Lesson 2 - Visual Studio and your first C++ console application

C and C++ C++ Basics Visual Studio and your first C++ console application

In the previous lesson, Introduction to the C++ language, we talked about the language itself. In today's lesson, we're going to focus on the Visual Studio IDE. We'll show you how to use it and program a simple console application.

IDE stands for Integrated Development Environment. In a nutshell, it's an application in which we'll write source code, and then use it to run, test and debug our application.

Of course, we'll have to start by installing Visual Studio. If you have access to paid versions, which come with advanced features, go ahead and use them. However, the free Community version will be more than enough for us. You can download Visual Studio 2015 Community Edition from the official Microsoft site.


Even if English isn't your native language, I highly suggest installing the English version of Visual Studio. The advantage to using English applications is that if you run into problems, you will most likely not be able to find the answers in your language (e.g. with advanced configurations). All of your applications and programs should also be written in English. For now, this isn't a crucial step, so feel free to use your native language without using any accent characters, if your language has any. If you want to become a professional programmer, you should try to improve your language skills, and write everything in English.

The installation is very easy. Choose the Custom type when you execute it:

Visual Studio C++ installation

Then, check the Visual C++ group (everything in it) and do the same with the Common Tools group.

Visual Studio C++ components

You can install even more tools if you want, but this is all we're going to need for this course. Either way, you'll be able to install additional components later if needed.

Note: Be careful with installing too many components, the installation might take even up to several hours.

Then, we'll click "Next", then "Install", and wait... :)

After the installation, you may need to register your Visual Studio. Registration is free, after which you'll receive a serial number that allows you to use the program legally. Another option is to log in using your Microsoft account.

Note: Visual Studio is designed for developing Windows applications. If you want to create applications for different operating systems (or to program on another operating system), use something like the NetBeans IDE. You can download NetBeans from the official website or you can use Eclipse.

Backup and version control

Programmers usually need a tool that will provide version control and a backup of their work. We can't rely on the fact that we simply save the program because we're humans and humans make mistakes. When you lose a few days' or even a few weeks' work, it can be really demotivating. It's good to think about such situations right from the start. I highly recommend Dropbox, which is extremely simple, and automatically stores multiple versions of your files, which makes it possible to revert to previous versions of the project, and also synchronizes with a web repository. Even if you've accidentally deleted your project, overwrote it, somebody stole your laptop or your hard drive accidentally collapsed, your data will remain safe. Dropbox also allows you to share projects with several developers.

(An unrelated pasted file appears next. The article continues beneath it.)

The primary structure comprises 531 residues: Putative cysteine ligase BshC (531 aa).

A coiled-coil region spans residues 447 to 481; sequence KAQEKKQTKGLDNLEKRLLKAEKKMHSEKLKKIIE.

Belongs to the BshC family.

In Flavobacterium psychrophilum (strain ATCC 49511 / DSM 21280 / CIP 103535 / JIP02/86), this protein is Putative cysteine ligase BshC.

You can also use a tool called GIT for the same purposes, it can be integrated into Visual Studio if you check the "Git for Windows" option. However, its configuration would require the "while" article. Dropbox is perfect for our current intents and purposes.

Creating a project

Run Visual Studio and select File -> New -> Project in the application menu.

Creating a new project in Visual Studio

In the New Project window, select the Visual C++ template -> Windows and in the next menu select Win32 Console Application. Let's name this project "FirstApplication". Create a folder for your projects in your Dropbox folder, for example, "cpp" (as in Plus Plus). Use the Browse button and select a folder C:\Users\your_na­me\Dropbox\cpp. We will stick with console applications, the command line interface, for a while because it needs minimal knowledge of the object-oriented world, and they are ideal for learning the basics of the language. Confirm the form.

The next form will then appear - Win32 Application Wizard. We'll choose Next and select Console Application and Empty project.

C++ project settings in Visual Studio

Now, let's finish the entire thing using the "Finish" button.

Visual Studio Tutorial

The window should now look like this (I have resized it to fit :) ):

Visual Studio for C++

A very important element in the window is the green "Play" button in the upper bar, which compiles and runs our program. You man try it out, but our program won't do anything. It'll simply terminate right away. You can also run the program with the F5 keyboard shortcut. Shortcuts in VS are designed very well and they will simplify your work a lot. That is, if you decide to learn them.